We spoke to cognitive behavioural therapist Polly Haselton about the importance of mental health, and the ways in which CBT can help break negative patterns of behaviour
Tell us a bit about yourself…
I was born in Bath and grew up in the Wiltshire Countryside. I went to University in Cardiff, and completed postgraduate qualifications and Exeter University and University of Oxford. I’ve always had to work hard to succeed; I’ll never forget spending an Easter holiday at a revision school as I was failing biology, it paid off though and I got one of highest marks in my class!
What was your first experience of working in mental health?
I completed a placement year at University and worked over at Southmead in an Eating Disorder unit. It was an eye-opening and challenging experience, especially as many of the girls were of a similar age to me, however I knew it was a profession I wanted to pursue.
Where did you go from there?
After graduating I got a job in the local primary care psychology service. I worked for the NHS for about 4 years, providing CBT to people with mild to moderate depression and anxiety problems. It was a challenging role due to the usual NHS pressures and studying at the same time, but it was very rewarding and I always had such lovely colleagues.
Tell us more about cognitive behavioural therapy (CBT)…
The first myth I feel I must bust is that you don’t lie on a couch and we don’t just talk about your childhood! CBT is a treatment that places emphasis on the links between how we think, feel and behave; the theory being we may have entrenched patterns of thinking or behaving that are unhelpful and may be keeping the problem going, so learning how to break those links is key.
I remember being told once by a supervisor ‘as a CBT therapist you are making yourself redundant from day one; you are passing on the necessary knowledge and skills to your client so that in the end they no longer need you’.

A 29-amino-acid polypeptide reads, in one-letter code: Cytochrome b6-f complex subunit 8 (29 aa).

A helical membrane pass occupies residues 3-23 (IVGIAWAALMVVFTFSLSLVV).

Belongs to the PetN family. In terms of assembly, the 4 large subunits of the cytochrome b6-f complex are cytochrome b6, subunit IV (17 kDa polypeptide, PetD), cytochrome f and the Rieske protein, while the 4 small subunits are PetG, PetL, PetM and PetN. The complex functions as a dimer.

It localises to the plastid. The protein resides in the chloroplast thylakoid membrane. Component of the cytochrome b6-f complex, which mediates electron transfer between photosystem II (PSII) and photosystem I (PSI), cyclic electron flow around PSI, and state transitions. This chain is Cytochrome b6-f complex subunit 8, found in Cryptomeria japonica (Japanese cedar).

I think mental health is central to our overall wellbeing, and poor mental health can have such an impact on life, whether that be our work, relationships, family or physical health. It’s hard as people will often say ‘it’s just crept up on me’, which is true, if it were to happen overnight you would no doubt notice and definitely do something about it, however for many it’s been a gradual decline which makes it harder to spot.
How might somebody recognise the need for CBT?
What are some of the challenges you face as a CBT therapist?
I think being self-employed brings new challenges, for example, spreading the word about your business is hard, as people often don’t tell their friends or family they’re attending therapy. Therefore they’re less likely to pass on a recommendation, or leave a review on your Facebook business page, so I’ve got to be creative and persistent with my advertising. On a personal level, it’s ensuring I don’t take on too much; it’s very tempting to just open an extra slot if a new client can’t make the one you’ve got available, however it is important that I look after myself and recharge my batteries. I have to practice what I preach!
What might a typical session look like?
CBT is a collaborative therapy that is quite structured. I always ask my clients each session how they would like to spend the time, and together we agreed on a plan for the session. It’s usually a mixture of exploring a specific problem, and looking at ways of overcoming it; learning CBT skills and theory along the way.
What do you do outside of your private work?
I work up in Oxford 3 days a week, developing virtual reality CBT treatment! It’s an innovative, exciting project to be a part of, and our company values are to develop the best CBT treatments, grounded in science, with a proven effectiveness, which can be accessed by all.
The idea of virtual reality and CBT is really exciting – how would that work? Would it take away from the personal element of therapy sessions?
It is really exciting! The idea is the individual could buy or subscribe to a particular package, e.g. overcoming spider phobia, and through using a VR compatible mobile phone or headset, like the HTC Vive, they can complete it from their own home. There is less of a personal element, but for some people this can be a good thing, for example if they are uncomfortable talking to a therapist, or if they can’t make weekly therapy sessions.
I would definitely advise talking to those close to you. In my experience people often find as soon as they open up about their difficulties, others often empathise and will disclose some of their own struggles with mental health. To address the stigma we need to be more open about our difficulties and educate those who have inaccurate knowledge.